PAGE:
I’ve played many different iPhone games. I’ve played mind-bending puzzle games like Electric Box, cute fighting games like Inkvaders, crazy simulation-like games like Amateur Surgeon, artistic games like Zen Bound, ported games like Duke Nukem 3D, action games like Canabalt, and the list goes on. Most of these games have done quite well in the App Store. They all suite the premise of the iPhone very well: they’re easy to pick up, and easy to put down.
The experience of these games, however, is not at all comparable to playing a console or PC game. The level of story, action, versatility of gameplay, immersion and general intrigue that inhabits games of the larger platforms is altogether lacking in iPhone games. Although in some ways the competition will be impossible for Apple to breach, app developers just need to be a little more creative. Or, they can take a few hints from the already existing handheld game devices. So for iPhone gamers looking for a bit more immersion and a bit more actual gaming in their mobile lives, you can look no further than Grand Theft Auto: Chinatown Wars
at the App Store.
Playing as protagonist Huang Lee, you land in Liberty City from Hong Kong carrying the sword that belonged to your recently deceased father. Your plans for delivering it to your Uncle Kenny are thwarted as the gangsters who were meant to escort you there are jumped and leave you for dead. Managing to drag yourself to your Uncle, he informs you that his reputation and plans for becoming the Triad boss are at stake. He needs your help in ensuring this position, and redeeming your family’s honor.
Like any true GTA title, this plot will lead you to a hefty amount of fighting, racing around in various cars, and delving into severe gang wars involving various mob families.
Anyone who says the GTA franchise is mindless killing and murdering is really sadly mistaken. There is so much more more to GTA to appreciate. The level of humor in the dialogue of Chinatown Wars is so appropriate it hurts. You play the unenthused “rich kid” dealing with various characters and odd jobs whilst more focused on finding your father’s killer and his stolen sword. You’ll meet a fellow rich kid, with his head probably screwed on not quite as right as yours. Your uncle flaunts his mighty “I’m your elder” finger in your face, and his rivals attempt to get you working for them with the assurance that their cockiness is not misplaced. There’s even a crooked junkie cop you’ll be doing jobs for. You greet all of them with your fine tuned sarcasm, making for witty transactions with the various character types.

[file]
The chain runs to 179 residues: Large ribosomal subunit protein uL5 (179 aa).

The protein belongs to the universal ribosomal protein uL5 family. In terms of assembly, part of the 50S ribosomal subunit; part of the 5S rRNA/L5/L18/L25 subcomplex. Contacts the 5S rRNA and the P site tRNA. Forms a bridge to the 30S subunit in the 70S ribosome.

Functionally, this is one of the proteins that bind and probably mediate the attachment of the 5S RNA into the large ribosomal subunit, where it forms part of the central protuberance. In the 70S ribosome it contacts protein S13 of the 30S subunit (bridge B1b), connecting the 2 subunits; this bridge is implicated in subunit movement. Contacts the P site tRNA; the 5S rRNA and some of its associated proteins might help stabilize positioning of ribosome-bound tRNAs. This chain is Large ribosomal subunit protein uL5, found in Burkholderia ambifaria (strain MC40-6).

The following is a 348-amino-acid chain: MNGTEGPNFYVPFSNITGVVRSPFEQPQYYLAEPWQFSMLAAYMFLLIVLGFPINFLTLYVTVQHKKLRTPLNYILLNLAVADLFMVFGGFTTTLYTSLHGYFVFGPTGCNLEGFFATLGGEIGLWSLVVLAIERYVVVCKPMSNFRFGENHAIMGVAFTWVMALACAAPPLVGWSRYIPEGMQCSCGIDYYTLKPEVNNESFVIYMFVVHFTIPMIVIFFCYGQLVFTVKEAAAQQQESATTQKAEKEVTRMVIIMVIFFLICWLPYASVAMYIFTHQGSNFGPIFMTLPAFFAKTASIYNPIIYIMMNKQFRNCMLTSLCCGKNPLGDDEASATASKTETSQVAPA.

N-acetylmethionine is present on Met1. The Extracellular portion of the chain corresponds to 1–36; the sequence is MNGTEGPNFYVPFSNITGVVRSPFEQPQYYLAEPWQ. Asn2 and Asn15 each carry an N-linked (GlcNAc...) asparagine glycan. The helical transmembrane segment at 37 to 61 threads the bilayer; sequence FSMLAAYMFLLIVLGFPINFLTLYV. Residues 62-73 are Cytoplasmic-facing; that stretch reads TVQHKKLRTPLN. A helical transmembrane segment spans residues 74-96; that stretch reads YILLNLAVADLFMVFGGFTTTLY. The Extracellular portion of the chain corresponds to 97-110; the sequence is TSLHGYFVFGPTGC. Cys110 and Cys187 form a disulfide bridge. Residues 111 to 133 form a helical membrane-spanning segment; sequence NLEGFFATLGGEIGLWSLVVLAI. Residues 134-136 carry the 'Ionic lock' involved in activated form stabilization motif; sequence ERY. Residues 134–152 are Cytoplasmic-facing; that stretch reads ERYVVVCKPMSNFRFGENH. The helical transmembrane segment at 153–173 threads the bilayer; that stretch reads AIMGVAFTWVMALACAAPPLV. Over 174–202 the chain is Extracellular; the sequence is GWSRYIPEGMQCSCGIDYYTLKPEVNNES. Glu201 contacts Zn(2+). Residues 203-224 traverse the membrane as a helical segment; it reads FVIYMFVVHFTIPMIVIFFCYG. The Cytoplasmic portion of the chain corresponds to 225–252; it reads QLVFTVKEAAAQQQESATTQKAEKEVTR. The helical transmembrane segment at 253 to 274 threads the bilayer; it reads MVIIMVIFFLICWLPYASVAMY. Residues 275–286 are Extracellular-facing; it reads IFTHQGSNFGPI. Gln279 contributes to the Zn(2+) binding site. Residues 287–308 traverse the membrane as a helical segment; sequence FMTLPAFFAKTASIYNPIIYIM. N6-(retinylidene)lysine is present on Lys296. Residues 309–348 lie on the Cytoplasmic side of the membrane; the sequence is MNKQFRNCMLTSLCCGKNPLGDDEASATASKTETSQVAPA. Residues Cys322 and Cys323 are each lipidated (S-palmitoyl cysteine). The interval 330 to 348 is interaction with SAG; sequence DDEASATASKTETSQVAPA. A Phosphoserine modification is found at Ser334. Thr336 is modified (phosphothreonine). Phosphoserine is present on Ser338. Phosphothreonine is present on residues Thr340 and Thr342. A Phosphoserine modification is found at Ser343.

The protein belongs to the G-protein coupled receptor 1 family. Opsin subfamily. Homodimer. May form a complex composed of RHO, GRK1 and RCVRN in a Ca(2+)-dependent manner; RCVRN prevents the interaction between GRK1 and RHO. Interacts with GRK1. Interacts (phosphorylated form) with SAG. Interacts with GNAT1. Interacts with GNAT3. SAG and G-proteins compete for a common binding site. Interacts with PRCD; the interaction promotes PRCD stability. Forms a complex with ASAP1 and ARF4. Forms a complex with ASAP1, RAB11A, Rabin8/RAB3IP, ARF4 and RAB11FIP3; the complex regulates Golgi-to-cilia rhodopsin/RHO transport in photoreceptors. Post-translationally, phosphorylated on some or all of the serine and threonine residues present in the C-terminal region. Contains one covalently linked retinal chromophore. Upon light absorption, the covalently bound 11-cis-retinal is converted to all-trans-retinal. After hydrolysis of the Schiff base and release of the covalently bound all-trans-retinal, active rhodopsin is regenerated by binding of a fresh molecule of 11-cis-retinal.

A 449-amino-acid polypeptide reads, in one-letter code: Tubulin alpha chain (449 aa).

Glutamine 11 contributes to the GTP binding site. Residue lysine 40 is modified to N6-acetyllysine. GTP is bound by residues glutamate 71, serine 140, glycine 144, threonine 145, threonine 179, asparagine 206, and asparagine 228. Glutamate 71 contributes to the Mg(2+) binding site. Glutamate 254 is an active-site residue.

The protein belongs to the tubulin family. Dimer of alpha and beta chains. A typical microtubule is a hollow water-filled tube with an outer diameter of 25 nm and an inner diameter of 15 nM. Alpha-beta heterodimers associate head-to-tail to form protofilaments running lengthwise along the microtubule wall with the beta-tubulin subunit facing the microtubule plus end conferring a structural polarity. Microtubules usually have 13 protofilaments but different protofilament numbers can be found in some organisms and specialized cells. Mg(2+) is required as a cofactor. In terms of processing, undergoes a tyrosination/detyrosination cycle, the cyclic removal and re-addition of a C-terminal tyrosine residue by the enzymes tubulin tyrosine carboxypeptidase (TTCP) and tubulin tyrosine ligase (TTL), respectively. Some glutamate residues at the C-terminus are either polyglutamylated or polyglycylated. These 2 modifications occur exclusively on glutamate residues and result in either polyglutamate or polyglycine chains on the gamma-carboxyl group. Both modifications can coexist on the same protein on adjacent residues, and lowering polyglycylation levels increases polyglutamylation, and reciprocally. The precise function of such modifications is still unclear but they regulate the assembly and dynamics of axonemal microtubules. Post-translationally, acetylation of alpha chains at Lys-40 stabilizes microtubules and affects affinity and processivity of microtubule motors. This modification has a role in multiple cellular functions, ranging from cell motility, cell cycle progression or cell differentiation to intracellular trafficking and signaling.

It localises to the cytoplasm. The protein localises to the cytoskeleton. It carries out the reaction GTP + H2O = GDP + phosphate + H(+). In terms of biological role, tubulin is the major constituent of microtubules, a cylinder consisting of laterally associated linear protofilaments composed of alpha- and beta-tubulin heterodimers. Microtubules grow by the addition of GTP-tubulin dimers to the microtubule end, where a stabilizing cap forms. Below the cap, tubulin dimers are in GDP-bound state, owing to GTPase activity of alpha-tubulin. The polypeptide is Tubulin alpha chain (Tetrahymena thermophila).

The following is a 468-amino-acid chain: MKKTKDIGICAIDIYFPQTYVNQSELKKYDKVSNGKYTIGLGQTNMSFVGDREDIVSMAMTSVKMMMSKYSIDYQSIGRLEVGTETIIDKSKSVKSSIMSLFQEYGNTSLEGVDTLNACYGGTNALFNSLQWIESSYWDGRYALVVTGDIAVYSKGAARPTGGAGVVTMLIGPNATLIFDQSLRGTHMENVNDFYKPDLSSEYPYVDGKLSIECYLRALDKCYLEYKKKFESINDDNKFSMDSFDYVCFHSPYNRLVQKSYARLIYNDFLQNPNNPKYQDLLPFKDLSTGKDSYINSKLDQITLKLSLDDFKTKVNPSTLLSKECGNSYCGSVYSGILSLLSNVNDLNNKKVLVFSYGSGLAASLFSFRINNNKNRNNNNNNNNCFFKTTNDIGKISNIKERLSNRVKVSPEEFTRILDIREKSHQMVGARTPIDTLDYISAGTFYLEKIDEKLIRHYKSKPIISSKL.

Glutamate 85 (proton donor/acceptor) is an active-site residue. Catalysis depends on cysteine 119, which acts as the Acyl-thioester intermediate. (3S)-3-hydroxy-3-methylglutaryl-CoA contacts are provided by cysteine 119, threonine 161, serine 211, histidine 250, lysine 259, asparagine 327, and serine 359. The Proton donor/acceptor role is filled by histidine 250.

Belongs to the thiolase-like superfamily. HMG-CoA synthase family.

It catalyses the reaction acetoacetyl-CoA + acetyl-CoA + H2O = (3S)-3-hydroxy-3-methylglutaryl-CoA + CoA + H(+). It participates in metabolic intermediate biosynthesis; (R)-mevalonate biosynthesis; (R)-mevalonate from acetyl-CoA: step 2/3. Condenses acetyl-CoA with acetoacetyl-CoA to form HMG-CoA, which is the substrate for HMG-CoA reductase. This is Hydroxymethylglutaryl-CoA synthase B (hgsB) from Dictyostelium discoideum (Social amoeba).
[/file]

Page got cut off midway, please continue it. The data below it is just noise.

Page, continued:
Gameplay relies on completing missions for the various characters to stifle any perception of weakness on their behalf. For you, it’s more of a means to an end towards finding answers about your father. If you know GTA, you pretty much know what these missions entail: you’ll be hijacking cars and goods (usually drugs), blowing up buildings, protecting people, and killing others. Your Uncle also sets you on the path toward drug dealing, and you’ll be making quite a few deals and contacts along the way. For a bit of extra money on the side you can also partake in a few odd jobs: picking up taxi fares, doing tattoo work at the local parlor, or undertaking random missions you find along the way. The mini-games are surprisingly a lot of fun, and short enough to not feel intrusive on the main storyline.
Rockstar took the game towards a graphic novel look that looks great on the iPhone, and fits the content it represents. Even though the screen resolution is high and the graphics can look pretty, squeezed into such a small space as the iPhone’s screen really makes it difficult to tell to begin with. You can’t really do much about that, though, and I’d rather carry my small-screened cell phone around than lug a clunky mess.
Page 1 of 2